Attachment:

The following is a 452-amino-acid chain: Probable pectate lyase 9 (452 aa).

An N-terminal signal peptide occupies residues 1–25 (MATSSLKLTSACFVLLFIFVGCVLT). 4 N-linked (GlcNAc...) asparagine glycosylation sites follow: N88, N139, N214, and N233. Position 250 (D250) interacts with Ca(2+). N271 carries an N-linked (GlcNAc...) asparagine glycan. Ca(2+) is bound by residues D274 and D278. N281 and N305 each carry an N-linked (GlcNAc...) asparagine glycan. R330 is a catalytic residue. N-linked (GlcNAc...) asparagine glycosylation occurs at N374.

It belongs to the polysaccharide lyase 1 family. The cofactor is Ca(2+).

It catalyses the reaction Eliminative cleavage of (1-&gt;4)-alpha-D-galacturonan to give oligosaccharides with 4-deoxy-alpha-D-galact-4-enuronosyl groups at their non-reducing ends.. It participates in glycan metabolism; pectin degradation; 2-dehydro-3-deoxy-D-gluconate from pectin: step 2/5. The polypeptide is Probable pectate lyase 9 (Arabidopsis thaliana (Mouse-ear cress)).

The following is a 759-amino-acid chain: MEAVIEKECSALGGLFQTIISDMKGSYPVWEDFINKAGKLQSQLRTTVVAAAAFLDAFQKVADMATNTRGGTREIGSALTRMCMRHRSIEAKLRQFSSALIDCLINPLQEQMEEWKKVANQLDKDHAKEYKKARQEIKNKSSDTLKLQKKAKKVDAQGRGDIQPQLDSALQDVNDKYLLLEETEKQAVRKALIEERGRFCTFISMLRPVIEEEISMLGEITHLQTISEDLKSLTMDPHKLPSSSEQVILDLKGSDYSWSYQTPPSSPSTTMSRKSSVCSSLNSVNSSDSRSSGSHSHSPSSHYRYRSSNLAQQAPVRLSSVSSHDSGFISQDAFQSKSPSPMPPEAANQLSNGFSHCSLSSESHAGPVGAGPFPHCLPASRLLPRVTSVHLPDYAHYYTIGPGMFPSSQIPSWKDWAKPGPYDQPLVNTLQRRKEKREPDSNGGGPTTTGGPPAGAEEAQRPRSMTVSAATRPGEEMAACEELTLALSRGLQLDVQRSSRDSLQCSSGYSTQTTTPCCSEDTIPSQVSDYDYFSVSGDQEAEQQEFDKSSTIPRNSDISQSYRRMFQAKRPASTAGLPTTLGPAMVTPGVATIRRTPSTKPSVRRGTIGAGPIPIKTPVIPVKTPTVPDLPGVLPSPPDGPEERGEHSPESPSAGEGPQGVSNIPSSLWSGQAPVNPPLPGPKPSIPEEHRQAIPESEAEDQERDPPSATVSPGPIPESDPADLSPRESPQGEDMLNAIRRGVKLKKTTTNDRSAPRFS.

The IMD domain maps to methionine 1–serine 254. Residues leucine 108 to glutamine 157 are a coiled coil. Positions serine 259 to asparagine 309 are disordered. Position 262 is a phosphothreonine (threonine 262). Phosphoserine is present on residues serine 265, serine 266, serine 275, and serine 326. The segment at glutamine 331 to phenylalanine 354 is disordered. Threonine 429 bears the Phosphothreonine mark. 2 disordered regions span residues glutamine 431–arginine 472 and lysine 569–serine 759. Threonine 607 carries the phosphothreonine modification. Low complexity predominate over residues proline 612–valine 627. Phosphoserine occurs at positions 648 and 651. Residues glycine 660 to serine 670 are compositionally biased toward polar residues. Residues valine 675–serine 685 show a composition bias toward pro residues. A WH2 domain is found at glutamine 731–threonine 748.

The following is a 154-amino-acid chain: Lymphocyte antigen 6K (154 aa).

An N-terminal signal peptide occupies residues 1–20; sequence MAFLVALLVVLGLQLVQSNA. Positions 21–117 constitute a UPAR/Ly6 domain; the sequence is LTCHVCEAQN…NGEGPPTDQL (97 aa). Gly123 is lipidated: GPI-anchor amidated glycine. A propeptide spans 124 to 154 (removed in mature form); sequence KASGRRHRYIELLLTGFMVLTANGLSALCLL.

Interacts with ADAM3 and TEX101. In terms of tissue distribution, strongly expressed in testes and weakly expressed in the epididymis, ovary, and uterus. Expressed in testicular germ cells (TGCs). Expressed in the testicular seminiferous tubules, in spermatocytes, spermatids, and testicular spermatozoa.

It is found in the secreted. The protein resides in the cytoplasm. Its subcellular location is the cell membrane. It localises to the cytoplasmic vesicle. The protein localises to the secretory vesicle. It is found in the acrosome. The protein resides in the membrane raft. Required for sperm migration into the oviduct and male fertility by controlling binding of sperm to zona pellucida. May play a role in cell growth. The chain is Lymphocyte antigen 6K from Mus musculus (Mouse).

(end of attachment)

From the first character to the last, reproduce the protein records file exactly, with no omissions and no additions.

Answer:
The following is a 452-amino-acid chain: Probable pectate lyase 9 (452 aa).

An N-terminal signal peptide occupies residues 1–25 (MATSSLKLTSACFVLLFIFVGCVLT). 4 N-linked (GlcNAc...) asparagine glycosylation sites follow: N88, N139, N214, and N233. Position 250 (D250) interacts with Ca(2+). N271 carries an N-linked (GlcNAc...) asparagine glycan. Ca(2+) is bound by residues D274 and D278. N281 and N305 each carry an N-linked (GlcNAc...) asparagine glycan. R330 is a catalytic residue. N-linked (GlcNAc...) asparagine glycosylation occurs at N374.

It belongs to the polysaccharide lyase 1 family. The cofactor is Ca(2+).

It catalyses the reaction Eliminative cleavage of (1-&gt;4)-alpha-D-galacturonan to give oligosaccharides with 4-deoxy-alpha-D-galact-4-enuronosyl groups at their non-reducing ends.. It participates in glycan metabolism; pectin degradation; 2-dehydro-3-deoxy-D-gluconate from pectin: step 2/5. The polypeptide is Probable pectate lyase 9 (Arabidopsis thaliana (Mouse-ear cress)).

The following is a 759-amino-acid chain: MEAVIEKECSALGGLFQTIISDMKGSYPVWEDFINKAGKLQSQLRTTVVAAAAFLDAFQKVADMATNTRGGTREIGSALTRMCMRHRSIEAKLRQFSSALIDCLINPLQEQMEEWKKVANQLDKDHAKEYKKARQEIKNKSSDTLKLQKKAKKVDAQGRGDIQPQLDSALQDVNDKYLLLEETEKQAVRKALIEERGRFCTFISMLRPVIEEEISMLGEITHLQTISEDLKSLTMDPHKLPSSSEQVILDLKGSDYSWSYQTPPSSPSTTMSRKSSVCSSLNSVNSSDSRSSGSHSHSPSSHYRYRSSNLAQQAPVRLSSVSSHDSGFISQDAFQSKSPSPMPPEAANQLSNGFSHCSLSSESHAGPVGAGPFPHCLPASRLLPRVTSVHLPDYAHYYTIGPGMFPSSQIPSWKDWAKPGPYDQPLVNTLQRRKEKREPDSNGGGPTTTGGPPAGAEEAQRPRSMTVSAATRPGEEMAACEELTLALSRGLQLDVQRSSRDSLQCSSGYSTQTTTPCCSEDTIPSQVSDYDYFSVSGDQEAEQQEFDKSSTIPRNSDISQSYRRMFQAKRPASTAGLPTTLGPAMVTPGVATIRRTPSTKPSVRRGTIGAGPIPIKTPVIPVKTPTVPDLPGVLPSPPDGPEERGEHSPESPSAGEGPQGVSNIPSSLWSGQAPVNPPLPGPKPSIPEEHRQAIPESEAEDQERDPPSATVSPGPIPESDPADLSPRESPQGEDMLNAIRRGVKLKKTTTNDRSAPRFS.

The IMD domain maps to methionine 1–serine 254. Residues leucine 108 to glutamine 157 are a coiled coil. Positions serine 259 to asparagine 309 are disordered. Position 262 is a phosphothreonine (threonine 262). Phosphoserine is present on residues serine 265, serine 266, serine 275, and serine 326. The segment at glutamine 331 to phenylalanine 354 is disordered. Threonine 429 bears the Phosphothreonine mark. 2 disordered regions span residues glutamine 431–arginine 472 and lysine 569–serine 759. Threonine 607 carries the phosphothreonine modification. Low complexity predominate over residues proline 612–valine 627. Phosphoserine occurs at positions 648 and 651. Residues glycine 660 to serine 670 are compositionally biased toward polar residues. Residues valine 675–serine 685 show a composition bias toward pro residues. A WH2 domain is found at glutamine 731–threonine 748.

The following is a 154-amino-acid chain: Lymphocyte antigen 6K (154 aa).

An N-terminal signal peptide occupies residues 1–20; sequence MAFLVALLVVLGLQLVQSNA. Positions 21–117 constitute a UPAR/Ly6 domain; the sequence is LTCHVCEAQN…NGEGPPTDQL (97 aa). Gly123 is lipidated: GPI-anchor amidated glycine. A propeptide spans 124 to 154 (removed in mature form); sequence KASGRRHRYIELLLTGFMVLTANGLSALCLL.

Interacts with ADAM3 and TEX101. In terms of tissue distribution, strongly expressed in testes and weakly expressed in the epididymis, ovary, and uterus. Expressed in testicular germ cells (TGCs). Expressed in the testicular seminiferous tubules, in spermatocytes, spermatids, and testicular spermatozoa.

It is found in the secreted. The protein resides in the cytoplasm. Its subcellular location is the cell membrane. It localises to the cytoplasmic vesicle. The protein localises to the secretory vesicle. It is found in the acrosome. The protein resides in the membrane raft. Required for sperm migration into the oviduct and male fertility by controlling binding of sperm to zona pellucida. May play a role in cell growth. The chain is Lymphocyte antigen 6K from Mus musculus (Mouse).